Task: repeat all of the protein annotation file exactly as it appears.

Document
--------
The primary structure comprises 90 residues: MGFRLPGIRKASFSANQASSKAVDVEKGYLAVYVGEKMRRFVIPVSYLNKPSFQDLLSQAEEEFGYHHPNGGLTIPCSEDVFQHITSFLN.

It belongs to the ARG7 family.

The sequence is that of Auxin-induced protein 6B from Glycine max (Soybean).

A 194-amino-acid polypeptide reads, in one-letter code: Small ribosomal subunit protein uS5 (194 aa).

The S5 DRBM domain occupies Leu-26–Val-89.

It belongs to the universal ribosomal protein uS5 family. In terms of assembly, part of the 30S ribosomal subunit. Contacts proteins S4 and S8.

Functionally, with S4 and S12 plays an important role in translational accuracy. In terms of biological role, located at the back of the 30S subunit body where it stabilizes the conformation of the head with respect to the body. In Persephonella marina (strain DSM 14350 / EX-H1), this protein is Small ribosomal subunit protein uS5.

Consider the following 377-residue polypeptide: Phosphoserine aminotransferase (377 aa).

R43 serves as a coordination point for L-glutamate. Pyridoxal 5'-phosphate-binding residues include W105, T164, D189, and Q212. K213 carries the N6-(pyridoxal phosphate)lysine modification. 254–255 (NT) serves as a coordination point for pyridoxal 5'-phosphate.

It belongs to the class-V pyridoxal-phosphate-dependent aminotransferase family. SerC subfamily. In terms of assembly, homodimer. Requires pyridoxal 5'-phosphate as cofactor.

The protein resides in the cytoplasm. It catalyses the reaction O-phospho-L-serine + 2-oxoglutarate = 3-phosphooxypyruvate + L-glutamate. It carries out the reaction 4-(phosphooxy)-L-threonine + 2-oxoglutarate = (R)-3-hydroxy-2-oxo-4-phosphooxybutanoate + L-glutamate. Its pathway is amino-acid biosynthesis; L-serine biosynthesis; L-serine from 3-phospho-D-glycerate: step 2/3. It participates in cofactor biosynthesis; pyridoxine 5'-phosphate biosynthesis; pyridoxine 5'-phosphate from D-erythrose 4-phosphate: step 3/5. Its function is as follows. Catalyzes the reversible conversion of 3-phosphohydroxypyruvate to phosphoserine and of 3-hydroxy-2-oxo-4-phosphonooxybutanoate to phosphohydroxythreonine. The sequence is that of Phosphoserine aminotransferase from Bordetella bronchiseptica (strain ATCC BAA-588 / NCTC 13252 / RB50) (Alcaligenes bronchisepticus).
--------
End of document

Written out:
The primary structure comprises 90 residues: MGFRLPGIRKASFSANQASSKAVDVEKGYLAVYVGEKMRRFVIPVSYLNKPSFQDLLSQAEEEFGYHHPNGGLTIPCSEDVFQHITSFLN.

It belongs to the ARG7 family.

The sequence is that of Auxin-induced protein 6B from Glycine max (Soybean).

A 194-amino-acid polypeptide reads, in one-letter code: Small ribosomal subunit protein uS5 (194 aa).

The S5 DRBM domain occupies Leu-26–Val-89.

It belongs to the universal ribosomal protein uS5 family. In terms of assembly, part of the 30S ribosomal subunit. Contacts proteins S4 and S8.

Functionally, with S4 and S12 plays an important role in translational accuracy. In terms of biological role, located at the back of the 30S subunit body where it stabilizes the conformation of the head with respect to the body. In Persephonella marina (strain DSM 14350 / EX-H1), this protein is Small ribosomal subunit protein uS5.

Consider the following 377-residue polypeptide: Phosphoserine aminotransferase (377 aa).

R43 serves as a coordination point for L-glutamate. Pyridoxal 5'-phosphate-binding residues include W105, T164, D189, and Q212. K213 carries the N6-(pyridoxal phosphate)lysine modification. 254–255 (NT) serves as a coordination point for pyridoxal 5'-phosphate.

It belongs to the class-V pyridoxal-phosphate-dependent aminotransferase family. SerC subfamily. In terms of assembly, homodimer. Requires pyridoxal 5'-phosphate as cofactor.

The protein resides in the cytoplasm. It catalyses the reaction O-phospho-L-serine + 2-oxoglutarate = 3-phosphooxypyruvate + L-glutamate. It carries out the reaction 4-(phosphooxy)-L-threonine + 2-oxoglutarate = (R)-3-hydroxy-2-oxo-4-phosphooxybutanoate + L-glutamate. Its pathway is amino-acid biosynthesis; L-serine biosynthesis; L-serine from 3-phospho-D-glycerate: step 2/3. It participates in cofactor biosynthesis; pyridoxine 5'-phosphate biosynthesis; pyridoxine 5'-phosphate from D-erythrose 4-phosphate: step 3/5. Its function is as follows. Catalyzes the reversible conversion of 3-phosphohydroxypyruvate to phosphoserine and of 3-hydroxy-2-oxo-4-phosphonooxybutanoate to phosphohydroxythreonine. The sequence is that of Phosphoserine aminotransferase from Bordetella bronchiseptica (strain ATCC BAA-588 / NCTC 13252 / RB50) (Alcaligenes bronchisepticus).